The Mystic Dudhwa
Often describing Corbett Tiger Reserve of Uttarakhand, my friends state emphatically why they still prefer to search for the elusive big cat there than in the ‘sure-shot’ national parks of Ranthambore, Bandhavgarh and Tadoba. I tend to agree with the argument. It essentially boils down to the premise that an intense, pulse-pounding search in a forest — be it for a tiger or any other wildlife — is its own reward. In other words, what comes easily in front of a camera (such as a tiger in the Tala zone of Bandhavgarh in the month of April) may carry less weight for a true wildlifer than, say, its fleeting glimpse in an undergrowth on Corbett’s Kamarpatta Road after spending hours looking for it.
The idea is not to belittle the tiger-friendly reserves; they fully deserve their world-class reputation. What I am trying to put my finger on to is the nature of the land itself. Decades of roaming in the wild regions of India have convinced me that each forest, like a human being, has a distinct personality. Some are approachable easily, others are coy as a young bride and a few others will test all your patience and observation skills before laying bare their hidden treasures.
Dudhwa Tiger Reserve of Uttar Pradesh falls in the last category. It’s a place brimming with secrets, which it does not reveal easily. I will put it this way: Dudhwa is a place which welcomes explorers and places hurdles in the path of mere pleasure-seekers. For precisely this reason, it is very special to me. Its awesome grasslands and immense stretches of sal forest, perhaps the finest in the Terai arc, speak more melodiously with their silence than any song. The suddenness of Dudhwa! Things here can and often happen without a clue. Hours and hours of tracking pugmarks and alarm calls on the jungle roads could well lead to a blind alley. And then, rather abruptly, his highness will appear in front of your gypsy while you are least expecting him to.
But please be quick with your DSLRs; he won’t give you as much time as his striped brother in Ranthambore. Trust me, that one sudden encounter with the tiger of Dudhwa will burn brightly in your mind for many, many years. It will be something which I am sure you would be impatient to share with your friends by the campfire on a star-lit night.
Somehow Dudhwa remains with you long after you have exited its physical boundary. It happens with me every time. But today I would like to share a chapter of Dudhwa’s past with my young readers; it’s something which they are not likely to be aware of. Till about the mid-80s, Dudhwa was known all over as the place full of man-eating tigers. Yes, you heard me right.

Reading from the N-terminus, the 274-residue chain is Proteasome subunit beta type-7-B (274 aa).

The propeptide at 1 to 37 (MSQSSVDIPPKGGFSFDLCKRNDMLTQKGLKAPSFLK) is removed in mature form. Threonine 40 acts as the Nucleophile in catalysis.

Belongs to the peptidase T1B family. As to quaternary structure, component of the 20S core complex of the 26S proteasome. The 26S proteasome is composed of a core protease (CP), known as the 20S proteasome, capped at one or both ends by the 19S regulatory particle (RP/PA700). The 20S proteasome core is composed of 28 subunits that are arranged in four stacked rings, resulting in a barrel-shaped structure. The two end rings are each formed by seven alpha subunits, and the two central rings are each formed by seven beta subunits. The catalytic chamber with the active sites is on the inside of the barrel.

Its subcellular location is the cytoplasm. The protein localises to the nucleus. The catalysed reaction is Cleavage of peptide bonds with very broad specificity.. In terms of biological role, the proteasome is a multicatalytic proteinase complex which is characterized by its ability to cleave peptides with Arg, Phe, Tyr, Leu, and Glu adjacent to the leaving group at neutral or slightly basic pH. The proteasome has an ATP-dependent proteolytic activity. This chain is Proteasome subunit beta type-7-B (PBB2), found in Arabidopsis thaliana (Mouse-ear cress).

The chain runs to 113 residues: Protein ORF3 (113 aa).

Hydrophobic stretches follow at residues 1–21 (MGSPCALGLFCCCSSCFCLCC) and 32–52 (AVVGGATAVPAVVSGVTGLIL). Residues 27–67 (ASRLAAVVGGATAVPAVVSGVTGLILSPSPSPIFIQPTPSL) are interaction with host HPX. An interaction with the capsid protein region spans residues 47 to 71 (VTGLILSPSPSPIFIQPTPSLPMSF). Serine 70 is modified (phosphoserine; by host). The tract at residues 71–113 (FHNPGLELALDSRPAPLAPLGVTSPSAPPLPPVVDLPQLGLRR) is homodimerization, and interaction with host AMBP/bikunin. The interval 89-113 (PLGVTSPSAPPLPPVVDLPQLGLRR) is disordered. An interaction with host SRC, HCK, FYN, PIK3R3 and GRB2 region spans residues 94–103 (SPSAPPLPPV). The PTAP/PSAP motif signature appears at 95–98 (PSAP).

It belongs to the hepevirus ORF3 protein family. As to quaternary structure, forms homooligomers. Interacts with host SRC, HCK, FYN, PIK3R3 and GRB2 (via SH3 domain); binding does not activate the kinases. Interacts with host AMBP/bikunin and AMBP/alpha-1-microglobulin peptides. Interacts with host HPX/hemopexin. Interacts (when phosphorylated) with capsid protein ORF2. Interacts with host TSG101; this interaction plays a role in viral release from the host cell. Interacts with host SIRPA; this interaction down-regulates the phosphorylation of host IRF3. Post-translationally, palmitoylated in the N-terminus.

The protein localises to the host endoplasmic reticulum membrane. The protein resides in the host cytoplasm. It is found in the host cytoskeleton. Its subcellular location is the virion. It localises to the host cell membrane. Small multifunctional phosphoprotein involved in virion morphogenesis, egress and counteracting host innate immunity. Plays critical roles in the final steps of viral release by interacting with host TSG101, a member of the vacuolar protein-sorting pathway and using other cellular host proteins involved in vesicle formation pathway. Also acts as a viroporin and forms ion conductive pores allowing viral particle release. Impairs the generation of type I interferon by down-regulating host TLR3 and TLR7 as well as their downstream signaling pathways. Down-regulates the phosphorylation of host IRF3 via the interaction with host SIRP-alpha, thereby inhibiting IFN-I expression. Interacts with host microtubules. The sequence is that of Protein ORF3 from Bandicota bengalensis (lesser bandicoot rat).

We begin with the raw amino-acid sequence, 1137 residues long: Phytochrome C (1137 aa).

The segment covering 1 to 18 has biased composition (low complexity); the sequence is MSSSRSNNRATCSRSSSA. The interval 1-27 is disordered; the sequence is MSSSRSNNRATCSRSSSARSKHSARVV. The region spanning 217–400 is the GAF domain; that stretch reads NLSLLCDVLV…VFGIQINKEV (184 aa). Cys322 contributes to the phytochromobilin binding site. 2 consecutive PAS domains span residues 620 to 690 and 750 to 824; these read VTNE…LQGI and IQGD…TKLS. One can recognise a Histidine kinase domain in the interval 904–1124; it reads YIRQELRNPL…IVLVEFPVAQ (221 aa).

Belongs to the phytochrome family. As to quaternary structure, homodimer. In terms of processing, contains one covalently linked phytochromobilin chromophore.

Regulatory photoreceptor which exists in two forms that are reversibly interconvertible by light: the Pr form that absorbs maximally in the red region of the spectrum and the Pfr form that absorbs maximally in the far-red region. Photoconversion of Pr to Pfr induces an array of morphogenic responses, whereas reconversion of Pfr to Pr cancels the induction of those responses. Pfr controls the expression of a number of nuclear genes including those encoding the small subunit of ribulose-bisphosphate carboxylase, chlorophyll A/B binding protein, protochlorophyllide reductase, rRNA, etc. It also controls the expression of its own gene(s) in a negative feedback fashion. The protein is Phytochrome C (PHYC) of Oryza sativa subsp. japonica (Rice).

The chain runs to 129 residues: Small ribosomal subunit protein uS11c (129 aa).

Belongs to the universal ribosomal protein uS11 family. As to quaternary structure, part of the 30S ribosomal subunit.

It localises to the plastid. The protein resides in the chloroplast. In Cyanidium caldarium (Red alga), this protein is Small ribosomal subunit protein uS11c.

As per the forest records, over 170 people were killed by man-eaters in and around Dudhwa during a time span stretching from the early 70s to mid-80s.
There are a number of interesting theories explaining the sudden emergence of man-eating tigers in Dudhwa. Of these, the most credible seems to be the one offered by Mr Roopak Dey, the Chief Wildlife Warden of Uttar Pradesh. According to him, the late 60s saw the Nepal government clearing large tracts of forest land, which formed the Northern boundary with Dudhwa.
The massive deforestation on the Nepal side led to the exodus of its tigers southward, that is to the Dudhwa National Park. It led straightway to fight for territory between the resident tigers of Dudhwa and the newcomers from Nepal. The defeated tigers were pushed further south; forced to leave the forest cover, they found shelter in the sprawling sugarcane fields surrounding the national park.
Here they came in direct conflict with the farmers, resulting in a large number of human casualties.
The forest department, as also the legendary Billy Arjan Singh, had a tough battle on their hands. They eventually got rid of the man-eating tigers and thanks to them Dudhwa today is a safe place to venture out with friends and families.
Speaking of Bily Arjan Singh, I had the opportunity of meeting him a couple of times at his famous Tiger Haven house situated on the boundary of the reserve. It’s a fact that Dudhwa owes its existence to Billy. His detractors, on the other hand, point with glee at the controversial Tara experiment and how it ‘polluted’ the tiger genes in the region. Till his dying day almost seven years ago, I am told, Billy remained unfazed by the criticism.
The rhinos of Dudhwa are another reason to visit this charming place. In the early 80s, the government initiated a unique project of reintroducing one-horned rhinos in Dudhwa, the argument being that till about 120 years ago these animals roamed free in the region. A 25 square kilometer enclosure at the Salukapur range of the tiger reserve initially held seven rhinos, some brought from Assam’s Kaziranga and others from Chitwan in Nepal. As of now, their number has increased to 30, and for many visitors, they happen to be the prime attraction of Dudhwa.
The swamp deer is another speciality of Dudhwa, as also the hispid hare and that rarest of the rare bird which eludes most photographers even after years of looking for it with their cameras in a ready position: the Bengal Florican. Coming from the bustard family, the Bengal Florican is many times more threatened than the extremely threatened Great Indian Bustard.
I saw it only once about a decade ago — emerging majestically from the grassland, it gave its classical swooping dance in the air before vanishing into the ground; all of this happening in a few seconds. Needless to say, I failed to capture the Florican with my camera. Dudhwa is all this and much more. Like any piece of real beauty, it’s more than the sum of its parts.
(For already published stories and films on wildlife by the writer, which have run on National Geographic channel, Doordarshan National channel and Doordarshan (India), please log on to www.rahejagroup.org).